Hollywood movies are well-known for embellishing the truth, carrying us away from our mundane lives into the world of magical make-belief where anything can happen. Which is fine. But then movies do another kind of cinematic exaggeration, and distort the actual events and real-life happenings for the sake of ‘entertainment’.
We have touched on this before with our ridiculous gun myths from films blog post. But this time we are focusing on one of Hollywood's biggest examples of cinematic exaggeration, the ‘Old West gunfight’.
First of all, we shouldn’t put all the blame on Hollywood. Before cinema was even thought of, dime novels were fascinating their readers with written accounts of legendary (and real) gunslingers such as Wyatt Earp, Wild Bill Hickok, Buffalo Bill and Doc Holliday. The authors of these pulp novels would add fictional bits on to the exploits of these heroes, and embellish things that did occur, as a way to entice and astound their readers. It wasn’t just the authors too. The actual people in the stories would often embroider their tales, so they had a bit more pizazz. The media too would dress up the stories to sell newspapers.
In fact, Old West gunfights were rather uncommon. In popular Western television shows that were big in the 1960s, the gunfight was a recurring event. In some of the TV series, a gunfight would take place in the opening credits.
A typical Hollywood gunfight, either on TV or in movies, is two cowboys meeting on the street either ten to twenty feet apart. Then they would wait for one of the two to take the first shot, which signals the fight is on. This means the second cowboy – usually the hero – has the right to draw, and he almost inevitably wins the fight.
Actual facts about the Old West and gunfights are hard to determine. They were rare and didn’t happen often, and if they did, several gunshots were fired, and onlookers were often hit. Also, no-one could tell who won straight away, due to the smoke which came from the several guns being fired simultaneously.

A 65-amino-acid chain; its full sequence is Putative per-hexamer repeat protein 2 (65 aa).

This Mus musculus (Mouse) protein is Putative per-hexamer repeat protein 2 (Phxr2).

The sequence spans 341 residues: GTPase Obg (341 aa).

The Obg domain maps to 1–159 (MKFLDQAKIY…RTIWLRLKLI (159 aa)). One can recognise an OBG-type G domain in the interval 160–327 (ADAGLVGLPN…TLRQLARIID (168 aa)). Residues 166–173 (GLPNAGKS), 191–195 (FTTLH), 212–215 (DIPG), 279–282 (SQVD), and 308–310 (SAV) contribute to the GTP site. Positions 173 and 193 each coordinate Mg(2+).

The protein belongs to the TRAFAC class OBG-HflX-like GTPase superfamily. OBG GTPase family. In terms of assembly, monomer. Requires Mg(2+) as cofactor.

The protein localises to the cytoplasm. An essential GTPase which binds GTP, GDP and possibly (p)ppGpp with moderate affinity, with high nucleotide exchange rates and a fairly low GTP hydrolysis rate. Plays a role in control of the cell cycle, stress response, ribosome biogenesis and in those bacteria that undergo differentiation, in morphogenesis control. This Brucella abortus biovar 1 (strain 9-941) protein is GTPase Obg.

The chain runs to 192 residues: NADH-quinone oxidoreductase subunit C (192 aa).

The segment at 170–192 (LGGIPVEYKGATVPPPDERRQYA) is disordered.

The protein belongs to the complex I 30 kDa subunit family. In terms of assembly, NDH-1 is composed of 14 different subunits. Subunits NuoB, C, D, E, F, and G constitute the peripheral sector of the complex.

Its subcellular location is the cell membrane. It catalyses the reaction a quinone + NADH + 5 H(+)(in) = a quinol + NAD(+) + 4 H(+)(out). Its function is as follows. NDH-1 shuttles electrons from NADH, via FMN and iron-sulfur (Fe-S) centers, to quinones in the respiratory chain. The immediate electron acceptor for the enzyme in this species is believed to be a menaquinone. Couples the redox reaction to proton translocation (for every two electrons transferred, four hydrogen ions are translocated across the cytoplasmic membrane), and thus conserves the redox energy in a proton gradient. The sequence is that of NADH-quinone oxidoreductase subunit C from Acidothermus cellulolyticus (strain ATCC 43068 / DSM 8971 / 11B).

Easy shots were also often missed, unlike how it is portrayed in the movies. Often the two just continued firing until they emptied their pistols, which didn’t even have as many rounds in as an air pistol can have today! Experts on the Old West agree, saying it was not the ‘fastest gun’ who won, it was more who had the most accurate shot. But even more so, keeping a cool head was the most valuable asset for a gunman.
Many Old West legends had ‘fast gun’ reputations, such as Wild Bill Hickok, Doc Holliday, and Billy the Kid. But even these famous ‘quick draws’ didn't go down the formal route in their gunfights as it was a risky move. Much more frequently than the typical Hollywood face-to-face draw, a cowboy would gun a guy down at the most opportune point for them. For example, if he got a drop on his enemy, if he was unarmed, or even if it meant shooting him in the back. Not as honourable.
The usual distance varied too. Sometimes the opposing gunmen would be very close and circle each other before opening fire. In 1865, one of the few documented gunfights between Wild Bill Hickok (pictured below) and Davis Tutt took place in Springfield Missouri. At 6 pm in the town square, the two advanced on each other. The men drew guns at a distance of 50 yards and blasted away. Tutt missed, Wild Bill didn’t. Tutt fell with a bullet through his heart, Hickok was tried for manslaughter and acquitted. A sensationalised account of the gunfight appeared in Harper’s magazine in 1867 and made Hickok a national celebrity. But this kind of gunfight rarely occurred.
Hollywood would also make mistakes about the ‘gun in the holster’ myth. It was true gunfights were conducted with the gunmen keeping their guns in their respective holsters, but it was more common for the guns to be tucked into the front of their trousers or belt, or even in their pocket. If a gun fight did occur, the duellists would have their guns in their hands already.
Of course, Hollywood has to get it right sometimes. The one thing we see in Western movies, which also happened in real life, was the ‘liquid courage’. Many Old West gunfights were not for a noble cause, but more due to the consumption of a lot of whisky. Getting a bit too drunk, then getting annoyed at another drunk man would result in the gunfight if it even happened at all.
However, even with this knowledge about how the Old West gunfights really went down, we still enjoy a good movie gunfight. They are dramatic, exciting, sometimes a little ridiculous, and obviously, the good guy wins.